I have heard employees complain about it more times than I can remember. I’ve seen the disappointment in their faces when reality is far from the image they had on their minds. When they look forward to meeting the executive only to feel at the end of the encounter as though they no longer understand the company culture.
As an executive, you have several roles and responsibilities. You need to be a Visionary, Decision Maker, Board Developer, Manager and more. There is an enormous amount of pressure to get the desired results. However, there is one role that you can never take for granted, “your role to keep your Company Culture strong”.
Picture this scenario:
You are an executive in a retail company. Sales have been drastically down and you decide to visit some stores to get an idea of the real picture. You invite a few executives from other divisions (Sales, Marketing, Purchasing etc.…) and plan a few visits.
The stores’ District Managers have informed the teams that their stores will be visited from executives. The team prepares, ready to answer any questions and share what they are most proud of.
Visit Day: You walk in with your team and start analyzing the store through the eyes of each head of division. You are in the store around 5 minutes when the store manager approaches you and introduces herself. You then begin to introduce yourself and your team and let her know that if you have any questions, you will come find her.
The team then begins questioning the staff on discrepancies they find:
- Why weren’t those customers approached with open-ended questions?
- Why was a certain product displayed at the front of the store when direction was given to put it in the back?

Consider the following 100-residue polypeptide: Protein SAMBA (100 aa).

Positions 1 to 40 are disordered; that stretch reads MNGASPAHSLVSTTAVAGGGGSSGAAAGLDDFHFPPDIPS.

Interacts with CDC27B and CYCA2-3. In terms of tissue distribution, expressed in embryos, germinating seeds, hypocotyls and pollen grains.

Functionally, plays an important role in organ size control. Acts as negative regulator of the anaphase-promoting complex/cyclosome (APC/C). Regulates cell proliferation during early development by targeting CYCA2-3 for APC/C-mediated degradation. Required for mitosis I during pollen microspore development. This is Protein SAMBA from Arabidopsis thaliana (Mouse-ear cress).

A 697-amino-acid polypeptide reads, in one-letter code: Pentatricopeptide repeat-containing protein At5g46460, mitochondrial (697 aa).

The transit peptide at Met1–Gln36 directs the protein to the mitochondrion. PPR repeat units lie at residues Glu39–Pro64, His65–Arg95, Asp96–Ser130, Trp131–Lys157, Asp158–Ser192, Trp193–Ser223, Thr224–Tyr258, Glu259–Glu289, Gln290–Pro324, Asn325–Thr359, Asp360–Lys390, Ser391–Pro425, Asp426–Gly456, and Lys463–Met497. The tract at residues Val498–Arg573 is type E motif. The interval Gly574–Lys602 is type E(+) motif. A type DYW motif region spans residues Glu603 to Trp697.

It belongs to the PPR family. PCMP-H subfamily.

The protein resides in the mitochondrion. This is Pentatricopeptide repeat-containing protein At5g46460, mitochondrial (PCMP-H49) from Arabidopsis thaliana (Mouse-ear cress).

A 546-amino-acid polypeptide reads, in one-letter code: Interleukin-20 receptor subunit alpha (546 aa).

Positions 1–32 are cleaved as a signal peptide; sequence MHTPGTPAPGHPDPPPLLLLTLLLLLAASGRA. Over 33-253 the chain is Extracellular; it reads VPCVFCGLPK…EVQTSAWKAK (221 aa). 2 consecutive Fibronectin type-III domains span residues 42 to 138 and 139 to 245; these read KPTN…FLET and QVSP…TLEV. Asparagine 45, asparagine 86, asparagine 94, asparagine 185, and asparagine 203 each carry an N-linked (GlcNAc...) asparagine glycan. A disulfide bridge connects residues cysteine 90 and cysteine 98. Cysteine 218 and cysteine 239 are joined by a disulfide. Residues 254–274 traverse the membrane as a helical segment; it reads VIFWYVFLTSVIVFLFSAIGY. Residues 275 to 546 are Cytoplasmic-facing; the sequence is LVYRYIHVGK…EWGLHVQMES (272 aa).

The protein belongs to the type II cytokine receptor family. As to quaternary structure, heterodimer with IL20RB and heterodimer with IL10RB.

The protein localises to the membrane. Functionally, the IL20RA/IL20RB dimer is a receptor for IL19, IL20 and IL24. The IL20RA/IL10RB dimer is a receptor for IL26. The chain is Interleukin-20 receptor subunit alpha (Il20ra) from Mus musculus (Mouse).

- Why is there missing signage?
- And on, and on… about what the store might have missed
Then you thank the manager and leave. How do you think the team felt after you left? Would you be inspired by the company culture if you were them?
This wasn’t just a scenario but it happened during a store visit about 10 years ago. I have heard stories like this many times. Unplanned and planned visits where the executive does not even take the time to introduce himself to the team.
I understand and get it. When you visit the store, the production plant, the office, or wherever your front line employees are working, you want to find opportunities that you can improve on. You want to find the button that you can press that will explain everything. You want to find the magic solution to why sales are down.
Next time you visit your front line employees, ask yourself this question, “What do I want to accomplish? What do I want to leave behind?” There are ways to try to pinpoint opportunities while inspiring at the same time. As an executive, YOU represent the brand to front line employees more than anyone else.
Sam Walton, founder of Walmart, was well-known for his 10 Commandments in running a business:
- Commit to your business.
- Share your profits with your associates and treat them like your partners.
- Energize and motivate your partners.
- Communicate everything you possibly can to your partners.
- Appreciate everything your associates do for the business.
- Celebrate your success.
- Listen to everyone in your company.
- Exceed your customers’ expectations.
- Control your expenses better than your competition
- Blaze your own path.
Re-read commandments 2, 3, 4, 5, 6, 7. Out of 10 points, 6 involve engaging your employees.
Although one of the leading drivers of employee engagement is workers’ relationships with their immediate managers, developing good relationships with upper management can boost engagement further. When senior leaders don’t take the time to connect with employees when the opportunity arises, this could create disappointment in the culture.
Be authentic and take the time to ask the right questions. You may be surprised at the quality of information you will find. Don’t forget that these front line employees tend to be the direct link between the company and your customers. Isn’t their level of engagement and motivation important? Don’t underestimate the positive impact you can have when you take the time to connect.
What is one way you feel executives should be connecting with their employees?